On Crashing Planes and Faithful Preaching
From the Gettysburg Seminary President's Office
by Michael L. Cooper-White
In this venue and elsewhere, I’ve confessed to a fairly typical troubled relationship with “history” during my grammar, high school and college student days. Memorizing dates, learning about past events that didn’t hold much interest, and looking backward in general just didn’t much “grab me” as a schoolboy. Also shared before has been my growing interest in history as I’ve come to appreciate not only bygone events, but their interpretation and how the past holds meaning for the present and offers guidance for the future.
Rarely do I use this P.O. musing space for book reviews per se, but a historical autobiography of sorts that I’ve been reading of late seems to merit the occasional exception. In “Down Around Midnight,” (Viking Press, 2009) author Robert Sabbag reveals his personal journey into a painful past moment 30 years ago when he was among the survivors of a commuter plane crash short of the runway at Barnstable Municipal Airport on Cape Cod. Sabbag explains how he recovered quickly from the traumatic event and went on his merry way for over a quarter century, having no contact with others aboard that ill-fated aircraft flown into the trees on a foggy night by an overstressed pilot who had already made 14 previous landings during a long summer day in 1979. As Sabbag systematically contacted and interviewed other survivors, his understandings of the horrific landing and its aftermath changed dramatically. Things he had never understood—including his own actions and shock-shrouded conversations—began to fall into place.
Toward the end of the book, survivor Sabbag reflects on returning to the Cape Cod crash site, where new meanings were derived from his courageous delving deeply into long-past events most of us would fear to dredge up again. And he observes our ambivalence about the past, especially sad and tragic occurrences: “Here we lay twenty-eight years ago . . . I remember little of how the time passed. And the things I remember are among those things I continually have to remind myself to forget. Quite a thing, as someone said, for a summer evening on the Cape.” (p. 211)
Beyond my interest in all things aviation-related, including sad tales of planes, pilots and their passengers who never make it to the gate at an intended destination, I think the reason “Down Around Midnight” so captured my attention lies in what it may have to teach about the nature of “history,” including the “history of salvation” recorded in Holy Scripture. As I read Robert Sabbag’s autobiographical account of his quest to grasp new meanings from a long-ago traumatic scene, I couldn’t help thinking of the New Testament authors who sought to “write an account” decades after the death and resurrection of our Lord. Unlike Sabbag, the gospel-writers apparently had little if any opportunity to engage in dialogue with eye-witnesses or those who experienced Jesus’ life and ministry face-to-face. And even if some such eye-witnesses were in fact still around, like Sabbag’s fellow travelers, they were groping to recall details of both joyful events and traumatic incidents that occurred decades before.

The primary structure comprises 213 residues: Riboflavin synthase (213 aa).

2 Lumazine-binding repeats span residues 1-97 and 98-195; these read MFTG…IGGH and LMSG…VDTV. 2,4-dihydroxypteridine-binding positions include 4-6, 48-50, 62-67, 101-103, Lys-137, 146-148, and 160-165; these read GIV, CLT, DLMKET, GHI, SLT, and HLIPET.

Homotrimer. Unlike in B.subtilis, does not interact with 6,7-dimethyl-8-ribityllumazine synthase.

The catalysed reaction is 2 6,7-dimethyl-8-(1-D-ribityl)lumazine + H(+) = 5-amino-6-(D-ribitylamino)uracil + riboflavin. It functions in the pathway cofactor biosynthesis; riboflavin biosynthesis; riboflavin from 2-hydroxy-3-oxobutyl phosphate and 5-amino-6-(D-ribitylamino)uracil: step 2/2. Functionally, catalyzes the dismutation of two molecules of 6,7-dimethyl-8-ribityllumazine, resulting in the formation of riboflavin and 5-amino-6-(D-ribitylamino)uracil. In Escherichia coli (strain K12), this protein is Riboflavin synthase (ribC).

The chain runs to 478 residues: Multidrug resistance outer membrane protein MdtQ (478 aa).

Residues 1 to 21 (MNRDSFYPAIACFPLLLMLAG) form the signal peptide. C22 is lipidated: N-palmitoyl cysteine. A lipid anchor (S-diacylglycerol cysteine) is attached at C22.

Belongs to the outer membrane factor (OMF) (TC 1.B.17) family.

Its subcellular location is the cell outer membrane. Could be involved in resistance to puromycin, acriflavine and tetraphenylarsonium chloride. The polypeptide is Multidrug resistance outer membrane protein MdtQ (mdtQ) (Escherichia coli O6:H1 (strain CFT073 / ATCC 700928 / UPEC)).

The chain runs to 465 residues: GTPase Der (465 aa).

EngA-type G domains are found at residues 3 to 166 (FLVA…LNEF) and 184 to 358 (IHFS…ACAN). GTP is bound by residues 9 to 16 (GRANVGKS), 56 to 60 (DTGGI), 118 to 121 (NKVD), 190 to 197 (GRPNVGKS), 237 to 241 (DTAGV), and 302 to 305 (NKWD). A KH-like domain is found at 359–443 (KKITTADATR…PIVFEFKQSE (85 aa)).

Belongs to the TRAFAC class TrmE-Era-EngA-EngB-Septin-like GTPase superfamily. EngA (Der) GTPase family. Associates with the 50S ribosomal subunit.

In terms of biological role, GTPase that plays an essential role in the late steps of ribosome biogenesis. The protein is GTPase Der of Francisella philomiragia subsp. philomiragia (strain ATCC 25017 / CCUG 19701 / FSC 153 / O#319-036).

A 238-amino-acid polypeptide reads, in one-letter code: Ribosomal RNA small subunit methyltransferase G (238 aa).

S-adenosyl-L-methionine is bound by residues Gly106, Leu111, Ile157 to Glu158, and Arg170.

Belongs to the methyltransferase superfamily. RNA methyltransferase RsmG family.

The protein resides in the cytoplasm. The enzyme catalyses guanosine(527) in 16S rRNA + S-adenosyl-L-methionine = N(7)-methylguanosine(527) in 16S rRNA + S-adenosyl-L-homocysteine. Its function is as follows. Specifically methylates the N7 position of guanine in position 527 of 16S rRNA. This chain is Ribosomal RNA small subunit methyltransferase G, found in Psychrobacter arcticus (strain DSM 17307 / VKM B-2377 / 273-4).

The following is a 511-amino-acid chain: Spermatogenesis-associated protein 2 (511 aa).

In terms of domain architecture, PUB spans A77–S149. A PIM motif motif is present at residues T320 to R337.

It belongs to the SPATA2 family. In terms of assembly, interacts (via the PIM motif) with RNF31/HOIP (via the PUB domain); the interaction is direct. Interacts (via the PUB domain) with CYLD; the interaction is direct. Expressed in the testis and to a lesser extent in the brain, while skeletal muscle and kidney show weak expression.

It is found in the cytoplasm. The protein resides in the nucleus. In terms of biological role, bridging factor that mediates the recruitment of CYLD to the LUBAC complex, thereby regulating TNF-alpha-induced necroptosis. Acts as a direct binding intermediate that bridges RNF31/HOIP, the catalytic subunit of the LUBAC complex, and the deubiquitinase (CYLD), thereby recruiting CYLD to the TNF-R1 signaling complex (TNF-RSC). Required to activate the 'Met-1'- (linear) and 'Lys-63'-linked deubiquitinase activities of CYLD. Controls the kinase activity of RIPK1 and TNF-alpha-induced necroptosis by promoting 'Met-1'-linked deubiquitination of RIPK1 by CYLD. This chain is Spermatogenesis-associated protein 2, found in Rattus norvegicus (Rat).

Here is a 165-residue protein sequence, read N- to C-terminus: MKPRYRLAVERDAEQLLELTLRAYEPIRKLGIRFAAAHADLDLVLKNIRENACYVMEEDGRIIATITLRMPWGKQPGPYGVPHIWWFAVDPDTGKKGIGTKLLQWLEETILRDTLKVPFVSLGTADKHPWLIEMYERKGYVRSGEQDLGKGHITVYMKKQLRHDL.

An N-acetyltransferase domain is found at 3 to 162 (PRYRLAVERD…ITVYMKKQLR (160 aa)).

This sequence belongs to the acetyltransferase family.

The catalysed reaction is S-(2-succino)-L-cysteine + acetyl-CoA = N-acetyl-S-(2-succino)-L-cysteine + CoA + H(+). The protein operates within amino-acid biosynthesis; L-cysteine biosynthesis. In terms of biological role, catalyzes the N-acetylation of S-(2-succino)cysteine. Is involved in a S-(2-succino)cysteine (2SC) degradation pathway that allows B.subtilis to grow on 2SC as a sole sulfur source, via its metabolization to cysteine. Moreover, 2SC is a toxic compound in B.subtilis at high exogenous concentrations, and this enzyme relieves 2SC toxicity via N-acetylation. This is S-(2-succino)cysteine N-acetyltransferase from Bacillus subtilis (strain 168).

Pondering the nature of the biblical historians’ work gives me all the more admiration for the Scripture authors’ courageous efforts to preserve for all time the events and words by which the Word—Jesus—is preserved and propelled forward. My anxiety about the task of faithful proclamation (including preaching) was also ratcheted up considerably in pondering just how awesome a thing it is to engage ancient texts, seeking to discern not only what they meant “there back then” but what they mean “here and now.” My comfort comes in being surrounded by a host of others—including colleagues here on the Seminary campus—committed to the historical search for “what really happened” and the hermeneutical task of “making meaning” for our hearers and for ourselves.